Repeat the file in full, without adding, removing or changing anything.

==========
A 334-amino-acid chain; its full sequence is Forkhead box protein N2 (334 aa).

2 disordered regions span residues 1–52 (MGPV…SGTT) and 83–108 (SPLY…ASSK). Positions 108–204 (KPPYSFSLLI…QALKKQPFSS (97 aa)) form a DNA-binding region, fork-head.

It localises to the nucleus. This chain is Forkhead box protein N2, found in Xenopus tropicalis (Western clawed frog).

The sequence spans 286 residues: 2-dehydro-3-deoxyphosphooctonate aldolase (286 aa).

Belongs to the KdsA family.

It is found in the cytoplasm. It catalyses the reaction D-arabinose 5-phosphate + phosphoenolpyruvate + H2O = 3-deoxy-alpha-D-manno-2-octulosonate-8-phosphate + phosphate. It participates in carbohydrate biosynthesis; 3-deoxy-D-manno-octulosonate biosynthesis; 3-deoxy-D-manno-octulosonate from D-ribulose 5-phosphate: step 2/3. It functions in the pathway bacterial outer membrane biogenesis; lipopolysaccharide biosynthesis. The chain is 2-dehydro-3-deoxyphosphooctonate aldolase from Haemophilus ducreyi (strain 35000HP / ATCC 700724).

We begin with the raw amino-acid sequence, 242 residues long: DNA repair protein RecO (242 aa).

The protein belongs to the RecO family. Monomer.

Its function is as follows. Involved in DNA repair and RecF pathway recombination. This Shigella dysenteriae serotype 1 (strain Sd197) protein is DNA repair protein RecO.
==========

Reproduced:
A 334-amino-acid chain; its full sequence is Forkhead box protein N2 (334 aa).

2 disordered regions span residues 1–52 (MGPV…SGTT) and 83–108 (SPLY…ASSK). Positions 108–204 (KPPYSFSLLI…QALKKQPFSS (97 aa)) form a DNA-binding region, fork-head.

It localises to the nucleus. This chain is Forkhead box protein N2, found in Xenopus tropicalis (Western clawed frog).

The sequence spans 286 residues: 2-dehydro-3-deoxyphosphooctonate aldolase (286 aa).

Belongs to the KdsA family.

It is found in the cytoplasm. It catalyses the reaction D-arabinose 5-phosphate + phosphoenolpyruvate + H2O = 3-deoxy-alpha-D-manno-2-octulosonate-8-phosphate + phosphate. It participates in carbohydrate biosynthesis; 3-deoxy-D-manno-octulosonate biosynthesis; 3-deoxy-D-manno-octulosonate from D-ribulose 5-phosphate: step 2/3. It functions in the pathway bacterial outer membrane biogenesis; lipopolysaccharide biosynthesis. The chain is 2-dehydro-3-deoxyphosphooctonate aldolase from Haemophilus ducreyi (strain 35000HP / ATCC 700724).

We begin with the raw amino-acid sequence, 242 residues long: DNA repair protein RecO (242 aa).

The protein belongs to the RecO family. Monomer.

Its function is as follows. Involved in DNA repair and RecF pathway recombination. This Shigella dysenteriae serotype 1 (strain Sd197) protein is DNA repair protein RecO.